Fig. 2. Excerpt of an electrocardiograph recording. The timing of the occurrence of arrhythmias was consistent between the P-Holter and C-Holter devices. The pictured arrhythmias are ventricular premature complexes (arrows). P-Holter: patch Holter electrocardiograph; C-Holter: conventional Holter electrocardiograph.

Table 1. HRV measurements from the P-Holter used for multiday recordings.

In this study, unlike previous studies, the frequency of arrhythmias varied, but the number of arrhythmias did not differ during the measurements (Pastor-Perez et al., 2010; Gunasekaran et al., 2020). Arrhythmias such as ventricular premature complex and atrial premature complex are commonly observed in healthy cats (Hanås et al., 2009). Therefore, we expected that multiday Holter electrocardiograph recordings would increase the incidence of arrhythmias and improve the accuracy of arrhythmia detection, compared to single day recordings. In the present study, if cats with cardiomyopathy or arrhythmias such as ventricular tachycardia had been included, then there may have been a higher incidence of arrhythmias in multiday compared with single-day Holter electrocardiograph recordings.

This study has some limitations. First, the sample size was small. In this study, concerning animal welfare, a minimal number of cats that can be statistically analyzed were included. However, this study identified significant differences in some evaluation parameters even with the small number of cats. Secondly, clinically healthy cats were used in the present study rather than clinical cases. The reason is that there is a difference in the degree of autonomic nerve system activity and the breeding environment among them (Abbott, 2005). Since this study aimed to investigate whether multiday recordings with the P-Holter decrease sympathetic nerve activity, the husbandry condition, light/dark cycle, and feeding time should have been unified. Thirdly, all the cats included in this study were male. In humans, there is a sex difference in autonomic activity (von Holzen et al., 2016). Since this study compared changes in autonomic functioning on a daily basis rather than individual basis, we believe that individual differences in HRV at baseline would not have a significant impact on the results. Nonetheless, the HRV values from this study may differ slightly if females were incorporated.

Table 2. Frequency of arrhythmias from the P-Holter used for multiday recordings.

In conclusion, the P-Holter is as useful as the C-Holter, but cats may have individual differences in their adaptation to the device in healthy cats. P-Holter recordings taken for more than 4–5 days may allow the cat to acclimate to the device and reduce sympathetic nerve activity. The accuracy of arrhythmia detection across multiday P-Holter recordings requires further investigation using clinical cases. This study included healthy cats for whom the Holter is not clinically indicated. However, the P-Holter may be indicated in cats in which syncope occurs intermittently rather than daily, or in which the C-Holter would reduce activity, given that multiple-day measurements were possible and cat activity was unaffected.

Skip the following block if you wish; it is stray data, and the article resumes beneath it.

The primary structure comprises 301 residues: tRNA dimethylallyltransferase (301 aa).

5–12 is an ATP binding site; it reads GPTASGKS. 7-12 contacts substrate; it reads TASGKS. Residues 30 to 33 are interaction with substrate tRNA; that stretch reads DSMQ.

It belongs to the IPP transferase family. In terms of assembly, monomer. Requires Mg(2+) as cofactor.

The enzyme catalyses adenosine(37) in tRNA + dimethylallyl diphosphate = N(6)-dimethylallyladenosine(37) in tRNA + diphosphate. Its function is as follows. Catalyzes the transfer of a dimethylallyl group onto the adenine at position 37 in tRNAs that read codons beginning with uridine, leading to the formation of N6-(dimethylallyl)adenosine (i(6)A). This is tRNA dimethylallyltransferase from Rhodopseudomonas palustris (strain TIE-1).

Acknowledgments

The authors would like to thank the students of the Laboratory of Veterinary Internal Medicine II at Nippon Veterinary and Life Science University for supporting our study. In addition, the authors would also like to thank Enago (www.enago.jp) for the English language editing.

Conflicts of interest

The authors declared no potential conflicts of interest with respect to the research, authorship, and/or publication of this article.

Authors’ contributions

Mizuki Ogawa: conception and design of the study, acquisition, analysis, interpretation of data, and drafting of the article. Saran Fatim Kaba: acquisition, analysis, and interpretation of data. Hirosumi Miyakawa: review of the article. Huai-hsun Hsu: review of the article. Yuichi Miyagawa: review of the article. Naoyuki Takemura: review of the article.

Funding

The authors received no financial support for the research, authorship, and/or publication of this article.


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How to Cite this Article
Pubmed Style

Ogawa M, Kaba SF, Miyakawa H, Hsu H, Miyagawa Y, Takemura N. A pilot study of patch Holter electrocardiograph recordings in healthy cats. Open Vet J. 2022; 12(4): 489-494. doi:10.5455/OVJ.2022.v12.i4.10


Web Style

Ogawa M, Kaba SF, Miyakawa H, Hsu H, Miyagawa Y, Takemura N. A pilot study of patch Holter electrocardiograph recordings in healthy cats. https://www.openveterinaryjournal.com/?mno=90065 [Access: July 19, 2024]. doi:10.5455/OVJ.2022.v12.i4.10


AMA (American Medical Association) Style

Ogawa M, Kaba SF, Miyakawa H, Hsu H, Miyagawa Y, Takemura N. A pilot study of patch Holter electrocardiograph recordings in healthy cats. Open Vet J. 2022; 12(4): 489-494. doi:10.5455/OVJ.2022.v12.i4.10



Vancouver/ICMJE Style

Ogawa M, Kaba SF, Miyakawa H, Hsu H, Miyagawa Y, Takemura N. A pilot study of patch Holter electrocardiograph recordings in healthy cats. Open Vet J. (2022), [cited July 19, 2024]; 12(4): 489-494. doi:10.5455/OVJ.2022.v12.i4.10



Harvard Style

Ogawa, M., Kaba, . S. F., Miyakawa, . H., Hsu, . H., Miyagawa, . Y. & Takemura, . N. (2022) A pilot study of patch Holter electrocardiograph recordings in healthy cats. Open Vet J, 12 (4), 489-494. doi:10.5455/OVJ.2022.v12.i4.10



Turabian Style

Ogawa, Mizuki, Saran Fatim Kaba, Hirosumi Miyakawa, Huai-hsun Hsu, Yuichi Miyagawa, and Naoyuki Takemura. 2022. A pilot study of patch Holter electrocardiograph recordings in healthy cats. Open Veterinary Journal, 12 (4), 489-494. doi:10.5455/OVJ.2022.v12.i4.10



Chicago Style

Ogawa, Mizuki, Saran Fatim Kaba, Hirosumi Miyakawa, Huai-hsun Hsu, Yuichi Miyagawa, and Naoyuki Takemura. "A pilot study of patch Holter electrocardiograph recordings in healthy cats." Open Veterinary Journal 12 (2022), 489-494. doi:10.5455/OVJ.2022.v12.i4.10



MLA (The Modern Language Association) Style

Ogawa, Mizuki, Saran Fatim Kaba, Hirosumi Miyakawa, Huai-hsun Hsu, Yuichi Miyagawa, and Naoyuki Takemura. "A pilot study of patch Holter electrocardiograph recordings in healthy cats." Open Veterinary Journal 12.4 (2022), 489-494. Print. doi:10.5455/OVJ.2022.v12.i4.10



APA (American Psychological Association) Style

Ogawa, M., Kaba, . S. F., Miyakawa, . H., Hsu, . H., Miyagawa, . Y. & Takemura, . N. (2022) A pilot study of patch Holter electrocardiograph recordings in healthy cats. Open Veterinary Journal, 12 (4), 489-494. doi:10.5455/OVJ.2022.v12.i4.10